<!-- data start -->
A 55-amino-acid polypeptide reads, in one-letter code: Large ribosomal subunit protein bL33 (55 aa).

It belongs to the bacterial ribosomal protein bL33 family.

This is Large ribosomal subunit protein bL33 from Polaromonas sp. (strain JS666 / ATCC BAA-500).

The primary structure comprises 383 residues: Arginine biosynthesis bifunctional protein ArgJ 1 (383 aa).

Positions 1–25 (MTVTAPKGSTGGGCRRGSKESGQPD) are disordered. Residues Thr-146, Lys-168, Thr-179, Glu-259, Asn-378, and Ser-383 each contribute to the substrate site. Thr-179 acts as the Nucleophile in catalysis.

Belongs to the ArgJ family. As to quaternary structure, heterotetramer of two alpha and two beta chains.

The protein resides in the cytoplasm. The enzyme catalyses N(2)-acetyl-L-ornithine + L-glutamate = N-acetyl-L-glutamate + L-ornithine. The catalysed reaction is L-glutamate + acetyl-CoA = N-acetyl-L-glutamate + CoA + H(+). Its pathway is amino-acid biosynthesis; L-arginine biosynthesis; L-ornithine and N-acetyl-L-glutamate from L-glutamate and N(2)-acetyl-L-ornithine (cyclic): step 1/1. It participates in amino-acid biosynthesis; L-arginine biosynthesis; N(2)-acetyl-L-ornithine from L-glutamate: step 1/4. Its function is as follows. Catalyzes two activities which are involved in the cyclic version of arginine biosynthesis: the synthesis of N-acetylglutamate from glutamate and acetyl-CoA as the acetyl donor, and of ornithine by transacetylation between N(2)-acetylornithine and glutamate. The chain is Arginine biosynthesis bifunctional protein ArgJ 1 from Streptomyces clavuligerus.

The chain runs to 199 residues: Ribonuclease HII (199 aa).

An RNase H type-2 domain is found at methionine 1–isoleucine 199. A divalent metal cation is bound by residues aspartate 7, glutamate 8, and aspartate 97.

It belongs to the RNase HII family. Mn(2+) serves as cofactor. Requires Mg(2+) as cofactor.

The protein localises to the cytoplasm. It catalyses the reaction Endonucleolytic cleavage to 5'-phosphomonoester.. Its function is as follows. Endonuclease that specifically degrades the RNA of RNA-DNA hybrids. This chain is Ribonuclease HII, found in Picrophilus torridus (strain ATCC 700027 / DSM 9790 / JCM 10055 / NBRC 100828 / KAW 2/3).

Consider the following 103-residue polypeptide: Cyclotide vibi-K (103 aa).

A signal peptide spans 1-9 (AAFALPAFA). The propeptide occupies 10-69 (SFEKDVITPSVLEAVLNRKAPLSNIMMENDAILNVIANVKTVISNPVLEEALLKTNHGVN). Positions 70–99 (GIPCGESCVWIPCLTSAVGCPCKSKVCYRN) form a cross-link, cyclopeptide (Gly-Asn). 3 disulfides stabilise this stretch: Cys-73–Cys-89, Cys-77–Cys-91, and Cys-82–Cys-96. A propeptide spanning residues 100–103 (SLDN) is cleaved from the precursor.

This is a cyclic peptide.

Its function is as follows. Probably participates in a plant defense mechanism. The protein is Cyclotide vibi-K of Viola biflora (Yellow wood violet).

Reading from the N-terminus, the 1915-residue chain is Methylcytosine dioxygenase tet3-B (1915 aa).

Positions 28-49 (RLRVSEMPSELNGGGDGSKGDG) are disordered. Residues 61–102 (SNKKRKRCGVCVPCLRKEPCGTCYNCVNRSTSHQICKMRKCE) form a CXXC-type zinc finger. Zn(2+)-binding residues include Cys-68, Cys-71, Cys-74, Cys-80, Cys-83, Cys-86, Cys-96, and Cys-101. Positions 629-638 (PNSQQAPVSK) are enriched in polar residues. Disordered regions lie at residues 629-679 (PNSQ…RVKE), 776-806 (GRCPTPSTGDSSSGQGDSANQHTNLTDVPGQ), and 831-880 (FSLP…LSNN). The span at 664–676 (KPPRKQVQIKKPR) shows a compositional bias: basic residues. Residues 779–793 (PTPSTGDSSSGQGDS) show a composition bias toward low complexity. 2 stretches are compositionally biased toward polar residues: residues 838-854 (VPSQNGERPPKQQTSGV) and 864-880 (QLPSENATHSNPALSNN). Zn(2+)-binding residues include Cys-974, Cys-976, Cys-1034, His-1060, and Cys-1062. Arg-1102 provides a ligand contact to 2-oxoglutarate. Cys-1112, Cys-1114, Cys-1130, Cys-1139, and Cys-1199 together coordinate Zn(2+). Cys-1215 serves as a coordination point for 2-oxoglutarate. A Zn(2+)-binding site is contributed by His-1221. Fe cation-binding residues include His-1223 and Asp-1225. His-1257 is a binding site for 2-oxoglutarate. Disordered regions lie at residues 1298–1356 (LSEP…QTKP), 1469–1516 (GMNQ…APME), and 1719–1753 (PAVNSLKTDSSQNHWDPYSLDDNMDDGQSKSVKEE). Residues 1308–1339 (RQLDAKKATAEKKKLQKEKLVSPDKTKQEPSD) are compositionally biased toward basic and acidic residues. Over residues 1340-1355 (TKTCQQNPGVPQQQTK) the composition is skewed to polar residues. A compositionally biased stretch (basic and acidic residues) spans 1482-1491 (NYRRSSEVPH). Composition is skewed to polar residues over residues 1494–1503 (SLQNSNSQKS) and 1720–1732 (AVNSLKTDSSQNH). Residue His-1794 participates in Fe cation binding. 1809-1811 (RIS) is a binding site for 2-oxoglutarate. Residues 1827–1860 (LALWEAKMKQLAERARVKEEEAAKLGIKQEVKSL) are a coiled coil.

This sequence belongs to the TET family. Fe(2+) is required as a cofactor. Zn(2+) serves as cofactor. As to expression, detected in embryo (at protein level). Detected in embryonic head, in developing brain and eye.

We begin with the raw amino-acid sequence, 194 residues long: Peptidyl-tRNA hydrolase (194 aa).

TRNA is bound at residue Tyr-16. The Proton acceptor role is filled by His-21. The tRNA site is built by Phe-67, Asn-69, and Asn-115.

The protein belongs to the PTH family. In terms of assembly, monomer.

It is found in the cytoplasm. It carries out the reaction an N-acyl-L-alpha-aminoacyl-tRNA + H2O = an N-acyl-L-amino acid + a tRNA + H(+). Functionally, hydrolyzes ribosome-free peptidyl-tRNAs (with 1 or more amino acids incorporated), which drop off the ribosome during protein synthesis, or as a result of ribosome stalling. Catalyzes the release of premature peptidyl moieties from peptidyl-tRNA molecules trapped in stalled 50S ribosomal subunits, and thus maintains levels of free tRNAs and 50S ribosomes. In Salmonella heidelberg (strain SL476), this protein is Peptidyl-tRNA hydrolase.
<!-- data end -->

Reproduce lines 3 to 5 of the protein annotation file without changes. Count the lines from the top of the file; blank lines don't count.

This is Large ribosomal subunit protein bL33 from Polaromonas sp. (strain JS666 / ATCC BAA-500).

The primary structure comprises 383 residues: Arginine biosynthesis bifunctional protein ArgJ 1 (383 aa).

Positions 1–25 (MTVTAPKGSTGGGCRRGSKESGQPD) are disordered. Residues Thr-146, Lys-168, Thr-179, Glu-259, Asn-378, and Ser-383 each contribute to the substrate site. Thr-179 acts as the Nucleophile in catalysis.